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### More Curriculum Like This

Exploring Energy: Energy Conversion

Students learn more about the concept of energy conversion, and how energy transfers from one form, place or object to another. They learn that energy transfers can take the form of force, electricity, light, heat and sound and are never without some energy "loss" during the process. Two real-world ...

Energy Conversions

Students evaluate various everyday energy conversion devices and draw block flow diagrams to show the forms and states of energy into and out of the device.

Energy Forms and States Demonstrations

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### Introduction/Motivation In a light bulb, electromagnetic energy (electricity) converts into heat and light.

Energy exists in many forms all around us. The development of our modern society has been accomplished because scientists and engineers have learned to capture some of that energy and transform it into ways to do useful work. The conversion of energy from a chunk of coal into steam and then into mechanical engines that could do heavy work was a critically important role for engineers in the 19th century that helped to start the industrial revolution. An engineer must know where to "find" energy resources and then how to convert them into forms that are more useful for all of the machines and gadgets we use in our daily lives. Look around this room, what tools or devices are using energy? Light fixtures are a good example. They convert electrical energy into light (radiant) energy. What about this cup of water (hold up a cup of water), does it have energy? It has a state of energy called potential energy because it is held up at an elevation. If the water is poured into a pail, the potential energy is released as the water now is moving with some velocity. This is a kinetic state of energy.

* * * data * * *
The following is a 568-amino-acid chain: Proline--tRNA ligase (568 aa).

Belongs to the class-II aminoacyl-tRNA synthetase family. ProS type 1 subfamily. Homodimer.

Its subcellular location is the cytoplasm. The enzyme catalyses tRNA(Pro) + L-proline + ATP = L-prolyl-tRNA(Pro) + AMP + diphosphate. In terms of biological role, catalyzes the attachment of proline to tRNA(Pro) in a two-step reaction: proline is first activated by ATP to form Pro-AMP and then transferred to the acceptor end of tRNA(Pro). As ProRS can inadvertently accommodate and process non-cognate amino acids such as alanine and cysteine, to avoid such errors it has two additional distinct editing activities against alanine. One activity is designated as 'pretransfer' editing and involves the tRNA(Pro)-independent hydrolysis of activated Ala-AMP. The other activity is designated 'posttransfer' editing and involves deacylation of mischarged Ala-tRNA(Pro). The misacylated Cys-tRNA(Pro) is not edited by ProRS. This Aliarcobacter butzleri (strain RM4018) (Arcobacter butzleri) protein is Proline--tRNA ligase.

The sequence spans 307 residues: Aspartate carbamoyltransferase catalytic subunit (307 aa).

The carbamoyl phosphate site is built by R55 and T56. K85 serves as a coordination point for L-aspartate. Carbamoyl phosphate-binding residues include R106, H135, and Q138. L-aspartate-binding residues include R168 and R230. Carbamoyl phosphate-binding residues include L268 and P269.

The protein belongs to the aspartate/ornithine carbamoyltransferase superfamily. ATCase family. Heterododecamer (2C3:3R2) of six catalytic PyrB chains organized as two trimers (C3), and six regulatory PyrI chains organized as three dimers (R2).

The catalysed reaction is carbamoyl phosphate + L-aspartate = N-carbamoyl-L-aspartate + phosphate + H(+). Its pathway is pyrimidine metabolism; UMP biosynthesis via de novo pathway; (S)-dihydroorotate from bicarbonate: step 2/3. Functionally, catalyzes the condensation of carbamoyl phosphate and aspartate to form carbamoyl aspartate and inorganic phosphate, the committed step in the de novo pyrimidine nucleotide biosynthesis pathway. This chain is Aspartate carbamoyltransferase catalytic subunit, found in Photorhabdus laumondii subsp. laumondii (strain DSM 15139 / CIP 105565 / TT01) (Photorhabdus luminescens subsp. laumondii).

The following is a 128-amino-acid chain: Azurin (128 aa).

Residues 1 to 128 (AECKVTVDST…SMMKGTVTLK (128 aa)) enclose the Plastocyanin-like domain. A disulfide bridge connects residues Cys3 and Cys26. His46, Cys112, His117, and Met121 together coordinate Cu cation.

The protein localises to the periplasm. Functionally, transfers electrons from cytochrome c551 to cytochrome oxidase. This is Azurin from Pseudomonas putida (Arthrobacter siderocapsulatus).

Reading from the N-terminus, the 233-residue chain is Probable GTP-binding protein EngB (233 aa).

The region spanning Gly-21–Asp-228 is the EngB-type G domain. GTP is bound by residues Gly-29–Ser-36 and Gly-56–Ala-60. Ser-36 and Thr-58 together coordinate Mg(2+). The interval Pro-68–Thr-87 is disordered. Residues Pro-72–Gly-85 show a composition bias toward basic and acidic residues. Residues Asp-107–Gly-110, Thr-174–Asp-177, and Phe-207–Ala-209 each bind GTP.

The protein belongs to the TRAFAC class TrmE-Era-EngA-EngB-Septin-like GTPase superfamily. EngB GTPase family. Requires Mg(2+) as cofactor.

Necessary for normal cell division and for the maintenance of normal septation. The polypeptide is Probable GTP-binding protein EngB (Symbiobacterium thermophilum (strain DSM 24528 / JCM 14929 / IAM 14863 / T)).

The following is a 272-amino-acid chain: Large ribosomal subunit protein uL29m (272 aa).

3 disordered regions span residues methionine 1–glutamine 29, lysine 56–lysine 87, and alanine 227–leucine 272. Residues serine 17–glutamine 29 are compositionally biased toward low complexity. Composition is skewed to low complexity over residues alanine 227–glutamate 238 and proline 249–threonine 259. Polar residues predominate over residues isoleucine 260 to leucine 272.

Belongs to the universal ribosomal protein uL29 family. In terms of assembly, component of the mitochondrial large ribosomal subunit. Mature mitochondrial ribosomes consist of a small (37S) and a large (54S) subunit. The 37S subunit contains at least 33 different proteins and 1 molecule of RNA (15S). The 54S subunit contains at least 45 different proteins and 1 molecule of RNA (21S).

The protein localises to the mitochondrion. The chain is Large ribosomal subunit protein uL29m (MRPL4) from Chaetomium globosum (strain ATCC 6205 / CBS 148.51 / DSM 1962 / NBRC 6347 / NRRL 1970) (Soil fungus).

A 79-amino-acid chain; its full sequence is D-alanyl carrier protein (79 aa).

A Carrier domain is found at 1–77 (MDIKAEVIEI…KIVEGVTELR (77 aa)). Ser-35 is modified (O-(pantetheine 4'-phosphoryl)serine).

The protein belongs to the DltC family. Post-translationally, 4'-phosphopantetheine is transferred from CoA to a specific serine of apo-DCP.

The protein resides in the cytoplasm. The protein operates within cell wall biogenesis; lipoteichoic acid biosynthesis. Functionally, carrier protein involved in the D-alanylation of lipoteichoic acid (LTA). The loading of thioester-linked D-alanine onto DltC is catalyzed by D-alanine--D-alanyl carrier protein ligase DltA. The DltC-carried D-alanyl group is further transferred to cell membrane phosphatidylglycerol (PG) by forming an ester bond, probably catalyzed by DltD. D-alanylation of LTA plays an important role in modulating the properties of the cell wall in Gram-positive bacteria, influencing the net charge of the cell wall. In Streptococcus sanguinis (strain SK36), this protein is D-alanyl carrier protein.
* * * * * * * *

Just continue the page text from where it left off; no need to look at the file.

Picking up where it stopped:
The goal of this class is to explore some critical terms that are needed for energy – forms of energy and states of energy. Tomorrow, that information will be used as we evaluate several items, like the lights in this class, to see how they convert energy from one form to another.

### Lesson Background and Concepts for Teachers

1. Energy can be neither created nor destroyed, but converted from one form to another. This can be represented as the first law of thermodynamics.

2. Energy can be classified by its form or state.

3. The forms of energy defined in NYS educational standards include: sound, chemical, radiant (light), electrical, atomic (nuclear), mechanical, thermal (heat). Remembered as "SCREAM Today". Refer to the Energy Forms and States Demonstrations activity to further explain the concepts of energy forms.

• Sound – from vibration of sound waves
• Chemical (fuel, gas, wood, battery)